Kazakhstan continues to use land use regulations as a means to prevent religious communities and their members exercising freedom of religion or belief, Forum 18 News Service notes. In one of several recent examples from across the country, in Taldykorgan [Taldyquorgan] in Almaty Region the authorities have with this tactic forced a Methodist church to "voluntarily" close and fined the wife of the Church's Pastor. Religious communities also note that "expert analyses" by the state's Agency of Religious Affairs, of both literature and religious community official charters, are obstructing communities gaining state registration and so permission to exist. Against the international human rights standards that the government has solemnly promised to implement, the 2011 Religion Law makes all exercise of freedom of religion or belief in association with others without state permission illegal.
The latest moves follow widespread state inspections of places of worship, which has resulted in the enforced closure of all Ahmadi Muslim mosques throughout Kazakhstan. Until mid-2008 using property cases to harass religious communities exercising their religious freedom was a common official tactic. The use of this tactic with inspections, warnings and pressure over use of property for meetings for worship has restarted and increased since the beginning of 2012.
"We do not want more punishment from the authorities"
Taldykorgan's Jesus Methodist Church has been forced to "voluntarily" liquidate itself after the wife of Pastor Valery Kim, Larissa Kim, was fined for using her private home – the Church's registered legal address - for meetings for religious worship. "We paid the fine two weeks ago", Pastor Kim told Forum 18 on 22 May. The Church then paid for an announcement in newspapers that the Church had decided to liquidate itself. "We do not want more punishment from the authorities," Valery Kim stated.
After one similarly officially registered church was forced by the National Security Committee (KNB) secret police to meet away from its legal address, the ordinary police and the KNB raided it when it was meeting for worship. Under the Religion Law religious communities cannot meet away from their legal address. During the raid a 17-year old woman was hit by a policeman, leaving her unconscious. No action seems to have been taken against the policeman responsible, even though a Public Prosecutor's Office official was a witness.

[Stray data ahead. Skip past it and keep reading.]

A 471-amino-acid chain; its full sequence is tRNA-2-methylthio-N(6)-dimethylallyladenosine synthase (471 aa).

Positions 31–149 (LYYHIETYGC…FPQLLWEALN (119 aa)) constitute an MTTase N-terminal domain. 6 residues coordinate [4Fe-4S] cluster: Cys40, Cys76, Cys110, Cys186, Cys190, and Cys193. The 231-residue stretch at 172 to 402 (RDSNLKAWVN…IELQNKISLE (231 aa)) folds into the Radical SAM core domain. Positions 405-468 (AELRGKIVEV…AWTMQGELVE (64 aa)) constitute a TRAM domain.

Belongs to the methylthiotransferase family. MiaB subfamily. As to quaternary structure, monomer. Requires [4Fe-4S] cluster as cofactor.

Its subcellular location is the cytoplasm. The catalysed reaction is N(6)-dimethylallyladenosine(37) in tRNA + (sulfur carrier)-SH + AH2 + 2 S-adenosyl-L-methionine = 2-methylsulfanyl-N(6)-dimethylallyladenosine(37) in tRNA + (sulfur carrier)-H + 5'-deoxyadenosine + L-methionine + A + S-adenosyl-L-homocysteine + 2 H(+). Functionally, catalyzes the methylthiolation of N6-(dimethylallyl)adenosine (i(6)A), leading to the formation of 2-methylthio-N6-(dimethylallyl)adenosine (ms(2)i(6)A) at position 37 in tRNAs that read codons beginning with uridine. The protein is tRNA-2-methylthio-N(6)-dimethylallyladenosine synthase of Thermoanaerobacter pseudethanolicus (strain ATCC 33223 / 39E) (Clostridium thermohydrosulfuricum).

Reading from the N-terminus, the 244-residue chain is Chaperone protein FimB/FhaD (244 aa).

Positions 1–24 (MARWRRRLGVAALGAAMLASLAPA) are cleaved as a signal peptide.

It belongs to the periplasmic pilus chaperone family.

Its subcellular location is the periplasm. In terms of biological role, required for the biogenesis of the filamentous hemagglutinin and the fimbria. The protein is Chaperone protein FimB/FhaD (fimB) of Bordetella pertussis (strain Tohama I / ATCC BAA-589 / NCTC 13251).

Larissa Kim's fine followed a "surprise visit" by Land Inspector Askar Kuttybayev, after which a fine of 8,090 Tenge (332 Norwegian Kroner, 44 Euros, or 55 US Dollars) was imposed on her.
Pastor Kim told Forum 18 that that their Church is very small, and they will not be able to collect the 50 signatures required under the Religion Law for re-registration. The Pastor noted that this would make any future activity by the Methodist Church unlawful.
Since the beginning of 2012, Kazakhstan has cancelled the registration of hundreds of "small religious groups" (with fewer than 50 adult citizen members) across the country, so depriving them of the right to exist. Local officials of the Agency of Religious Affairs (ARA) and other state officials then summoned the leaders of such communities and demanded that they stop their activity.
Kim added that they had decided not to change the status of their home. This, the Kim's thought, ran the risk of losing it as the authorities "may want to confiscate the building under the pretext of the Law being violated, because it would be seen as the property of an unregistered church".
Pastor Kim said that their members are thinking of joining other churches, to be able to continue to worship as Christians. "It's not the best thing to do, but we will have to do it", he lamented.
Central ARA officials would not comment on this and other cases on 30 May. ARA official Svetlana Penkova asked Forum 18 to call back later. Forum 18's calls to other central ARA officials went unanswered on 30 May.
"The Church will be closed down anyway"
Zhumagul Alimbekov, Head of the Almaty Region's ARA Department noted to Forum 18 on 21 May that all the religious organisations must under the Religion Law re-register until 26 October, one year after it came into force.
"The Church will be closed down anyway," he told Forum 18, "unless they can collect 50 signatures for re-registration". Alimbekov also emphasised that the Methodist Church "must meet in a place registered as for religious purposes". When told that the Church does not have 50 members, and that Kim and his family do not want to change the status of their home, Alimbekov said that "they must obey the Law".
Asked why Kazakhstan, whose government loudly boasts of its alleged religious tolerance, obstructs people exercising the internationally recognised right to freedom of religion or belief, Alimbekov claimed: "We are a law-governed state, we must obey the law".
Forum 18 also asked whether the Religion Law's requirement of 50 signatures for compulsory community registration, and not allowing meetings for religious worship on private property was just and fair. Zhumagulov responded: "There may be faults with the Law but it is the Law and we must obey it now. In future we can speak about changes to the Law."
"Everyone must use their land in accordance with the law"
Another community whose religious freedom is being undermined using property regulations is the capital Astana's Full Gospel Protestant Church. Yelana Kan, who rented her private home to the Church, which she belongs to, had her home inspected in mid-April by Inspector Aynura Kulbatyrova of the city's Territorial Inspectorate of State Agency of Control over the Usage and Preservation of Lands.
Kan told Forum 18 on 24 May that the inspection followed a 2 April from the Land Inspectorate. This stated that her home would be inspected under instructions from Astana's city ARA Department dated 6 March, and a letter from the State Agency for the Management of Land Resources dated 1 February.